Saudi ethnic food combines meat and rice as the main ingredients. Dates, Arabic coffee, yoghurt, and fava beans are other traditional staples.
Meat is cooked in various ways. Lamb is the most highly prized meat. During special events, lamb is cooked in various ways. For instance, mathbi involves grilling seasoned lamb or chicken on flat stones that are placed on top of burning embers. Mandi is another ancient way of cooking: lamb or chicken is prepared with rice, spices, and water and is barbecued in a deep hole in the ground and covered until the meat is cooked.
Saudi Arabia’s national dish is called kabsa, made of rice and boiled lamb. South Asian, Arab (mainly Lebanese), and Western cuisines are now available. Local dates are abundant and are eaten all year but especially to break the fast during the month of Ramadan.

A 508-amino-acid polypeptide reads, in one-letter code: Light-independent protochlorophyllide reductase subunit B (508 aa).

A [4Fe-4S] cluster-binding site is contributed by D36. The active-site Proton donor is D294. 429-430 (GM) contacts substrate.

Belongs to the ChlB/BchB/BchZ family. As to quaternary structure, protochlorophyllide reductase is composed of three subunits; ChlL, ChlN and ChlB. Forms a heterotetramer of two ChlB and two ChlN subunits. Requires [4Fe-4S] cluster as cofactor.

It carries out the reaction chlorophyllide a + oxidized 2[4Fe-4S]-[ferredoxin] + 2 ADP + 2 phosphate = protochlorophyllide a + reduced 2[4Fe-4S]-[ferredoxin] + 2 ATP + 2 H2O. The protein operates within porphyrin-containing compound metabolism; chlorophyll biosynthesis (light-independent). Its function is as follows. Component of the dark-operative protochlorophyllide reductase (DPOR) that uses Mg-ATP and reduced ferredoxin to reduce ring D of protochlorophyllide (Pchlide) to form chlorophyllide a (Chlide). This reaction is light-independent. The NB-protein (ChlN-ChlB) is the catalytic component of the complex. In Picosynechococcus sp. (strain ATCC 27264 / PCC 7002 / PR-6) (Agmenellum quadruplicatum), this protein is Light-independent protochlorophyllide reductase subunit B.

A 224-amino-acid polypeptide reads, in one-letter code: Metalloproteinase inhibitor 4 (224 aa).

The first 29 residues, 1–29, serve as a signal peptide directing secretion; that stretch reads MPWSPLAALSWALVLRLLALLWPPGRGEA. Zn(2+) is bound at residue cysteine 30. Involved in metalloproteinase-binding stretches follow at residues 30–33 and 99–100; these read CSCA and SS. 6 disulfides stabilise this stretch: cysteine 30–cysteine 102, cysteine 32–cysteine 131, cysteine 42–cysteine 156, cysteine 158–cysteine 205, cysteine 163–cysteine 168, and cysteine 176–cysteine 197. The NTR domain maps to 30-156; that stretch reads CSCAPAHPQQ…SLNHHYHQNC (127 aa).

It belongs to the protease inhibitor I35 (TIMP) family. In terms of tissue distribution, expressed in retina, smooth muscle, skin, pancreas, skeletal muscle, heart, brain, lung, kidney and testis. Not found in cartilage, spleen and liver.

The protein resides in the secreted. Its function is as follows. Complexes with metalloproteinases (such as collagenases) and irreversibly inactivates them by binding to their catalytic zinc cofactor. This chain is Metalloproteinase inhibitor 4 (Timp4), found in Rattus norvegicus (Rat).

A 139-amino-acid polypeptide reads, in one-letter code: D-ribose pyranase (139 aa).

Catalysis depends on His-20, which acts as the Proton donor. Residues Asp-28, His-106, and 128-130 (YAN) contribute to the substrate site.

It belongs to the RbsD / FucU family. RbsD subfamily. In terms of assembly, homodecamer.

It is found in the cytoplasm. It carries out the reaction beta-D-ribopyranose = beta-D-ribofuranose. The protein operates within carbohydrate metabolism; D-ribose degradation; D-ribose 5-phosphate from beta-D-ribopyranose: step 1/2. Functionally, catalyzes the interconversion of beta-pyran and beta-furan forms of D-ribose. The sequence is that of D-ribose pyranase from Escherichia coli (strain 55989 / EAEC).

The cuisine of Saudi Arabia is regionally diverse. Seafood is popular in the southern and coastal regions. Wheat is another staple in the Saudi cuisine. Qursan is a dish prepared of thin dried wheat loaves with gravy and cooked with vegetables and meat.
Rice is a staple in various recipes. Kabsa, saleeq, and kushari are popular Saudi recipes. The influence of the diverse ethnic populations in the western and eastern coast areas have created a rich combination of flavours – Yemeni, Egyptian, Indian, Afghan, Turkish, among many others.
Saudi cities offer a wide choice of food in traditional and upscale restaurants. Fast-food restaurants of various local and international brands are also popular. One of the most popular local fast-food chains in the Western Province is al-Baik, which serves fried, breaded chicken cooked using a delicious secret recipe.
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Yahya ibn Abi Kathir (769-848)